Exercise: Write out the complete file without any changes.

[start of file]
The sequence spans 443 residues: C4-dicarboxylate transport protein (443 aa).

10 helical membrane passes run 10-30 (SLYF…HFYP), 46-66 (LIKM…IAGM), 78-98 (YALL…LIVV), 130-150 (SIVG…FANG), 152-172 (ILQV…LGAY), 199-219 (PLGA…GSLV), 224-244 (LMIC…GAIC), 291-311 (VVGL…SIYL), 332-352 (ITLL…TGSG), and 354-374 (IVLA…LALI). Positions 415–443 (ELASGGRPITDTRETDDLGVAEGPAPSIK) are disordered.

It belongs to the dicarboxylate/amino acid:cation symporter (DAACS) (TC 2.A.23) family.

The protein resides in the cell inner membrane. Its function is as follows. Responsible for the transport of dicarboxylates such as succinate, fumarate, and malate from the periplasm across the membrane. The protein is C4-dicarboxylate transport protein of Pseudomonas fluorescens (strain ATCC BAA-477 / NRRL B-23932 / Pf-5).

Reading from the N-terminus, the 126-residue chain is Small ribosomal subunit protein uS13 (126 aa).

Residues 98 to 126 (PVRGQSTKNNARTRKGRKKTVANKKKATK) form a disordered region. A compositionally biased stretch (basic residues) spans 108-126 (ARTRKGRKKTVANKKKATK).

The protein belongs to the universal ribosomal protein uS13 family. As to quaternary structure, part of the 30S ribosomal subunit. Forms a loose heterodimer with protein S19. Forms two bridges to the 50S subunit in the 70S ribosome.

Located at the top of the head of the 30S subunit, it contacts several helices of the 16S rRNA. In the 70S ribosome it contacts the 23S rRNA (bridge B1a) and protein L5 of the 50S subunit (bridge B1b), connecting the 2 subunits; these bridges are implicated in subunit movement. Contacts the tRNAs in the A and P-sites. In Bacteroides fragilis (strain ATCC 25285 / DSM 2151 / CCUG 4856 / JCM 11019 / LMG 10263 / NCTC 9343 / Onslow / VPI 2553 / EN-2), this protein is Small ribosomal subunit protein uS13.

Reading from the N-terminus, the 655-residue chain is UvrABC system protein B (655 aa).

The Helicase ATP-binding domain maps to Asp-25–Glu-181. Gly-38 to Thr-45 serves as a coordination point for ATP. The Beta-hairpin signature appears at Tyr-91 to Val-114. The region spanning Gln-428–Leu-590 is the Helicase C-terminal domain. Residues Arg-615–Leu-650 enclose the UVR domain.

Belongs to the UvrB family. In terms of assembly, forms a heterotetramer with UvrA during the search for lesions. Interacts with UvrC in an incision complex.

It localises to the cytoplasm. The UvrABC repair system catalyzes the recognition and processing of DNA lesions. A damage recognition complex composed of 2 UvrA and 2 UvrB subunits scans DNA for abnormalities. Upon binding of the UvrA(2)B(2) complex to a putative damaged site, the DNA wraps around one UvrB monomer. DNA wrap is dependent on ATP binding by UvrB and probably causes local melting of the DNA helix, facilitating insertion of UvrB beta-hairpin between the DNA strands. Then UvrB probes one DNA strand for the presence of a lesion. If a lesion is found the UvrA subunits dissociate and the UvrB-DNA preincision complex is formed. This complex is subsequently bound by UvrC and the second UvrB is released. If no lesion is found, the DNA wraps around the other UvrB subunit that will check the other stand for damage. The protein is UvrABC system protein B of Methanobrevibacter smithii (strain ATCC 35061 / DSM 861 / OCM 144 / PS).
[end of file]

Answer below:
The sequence spans 443 residues: C4-dicarboxylate transport protein (443 aa).

10 helical membrane passes run 10-30 (SLYF…HFYP), 46-66 (LIKM…IAGM), 78-98 (YALL…LIVV), 130-150 (SIVG…FANG), 152-172 (ILQV…LGAY), 199-219 (PLGA…GSLV), 224-244 (LMIC…GAIC), 291-311 (VVGL…SIYL), 332-352 (ITLL…TGSG), and 354-374 (IVLA…LALI). Positions 415–443 (ELASGGRPITDTRETDDLGVAEGPAPSIK) are disordered.

It belongs to the dicarboxylate/amino acid:cation symporter (DAACS) (TC 2.A.23) family.

The protein resides in the cell inner membrane. Its function is as follows. Responsible for the transport of dicarboxylates such as succinate, fumarate, and malate from the periplasm across the membrane. The protein is C4-dicarboxylate transport protein of Pseudomonas fluorescens (strain ATCC BAA-477 / NRRL B-23932 / Pf-5).

Reading from the N-terminus, the 126-residue chain is Small ribosomal subunit protein uS13 (126 aa).

Residues 98 to 126 (PVRGQSTKNNARTRKGRKKTVANKKKATK) form a disordered region. A compositionally biased stretch (basic residues) spans 108-126 (ARTRKGRKKTVANKKKATK).

The protein belongs to the universal ribosomal protein uS13 family. As to quaternary structure, part of the 30S ribosomal subunit. Forms a loose heterodimer with protein S19. Forms two bridges to the 50S subunit in the 70S ribosome.

Located at the top of the head of the 30S subunit, it contacts several helices of the 16S rRNA. In the 70S ribosome it contacts the 23S rRNA (bridge B1a) and protein L5 of the 50S subunit (bridge B1b), connecting the 2 subunits; these bridges are implicated in subunit movement. Contacts the tRNAs in the A and P-sites. In Bacteroides fragilis (strain ATCC 25285 / DSM 2151 / CCUG 4856 / JCM 11019 / LMG 10263 / NCTC 9343 / Onslow / VPI 2553 / EN-2), this protein is Small ribosomal subunit protein uS13.

Reading from the N-terminus, the 655-residue chain is UvrABC system protein B (655 aa).

The Helicase ATP-binding domain maps to Asp-25–Glu-181. Gly-38 to Thr-45 serves as a coordination point for ATP. The Beta-hairpin signature appears at Tyr-91 to Val-114. The region spanning Gln-428–Leu-590 is the Helicase C-terminal domain. Residues Arg-615–Leu-650 enclose the UVR domain.

Belongs to the UvrB family. In terms of assembly, forms a heterotetramer with UvrA during the search for lesions. Interacts with UvrC in an incision complex.

It localises to the cytoplasm. The UvrABC repair system catalyzes the recognition and processing of DNA lesions. A damage recognition complex composed of 2 UvrA and 2 UvrB subunits scans DNA for abnormalities. Upon binding of the UvrA(2)B(2) complex to a putative damaged site, the DNA wraps around one UvrB monomer. DNA wrap is dependent on ATP binding by UvrB and probably causes local melting of the DNA helix, facilitating insertion of UvrB beta-hairpin between the DNA strands. Then UvrB probes one DNA strand for the presence of a lesion. If a lesion is found the UvrA subunits dissociate and the UvrB-DNA preincision complex is formed. This complex is subsequently bound by UvrC and the second UvrB is released. If no lesion is found, the DNA wraps around the other UvrB subunit that will check the other stand for damage. The protein is UvrABC system protein B of Methanobrevibacter smithii (strain ATCC 35061 / DSM 861 / OCM 144 / PS).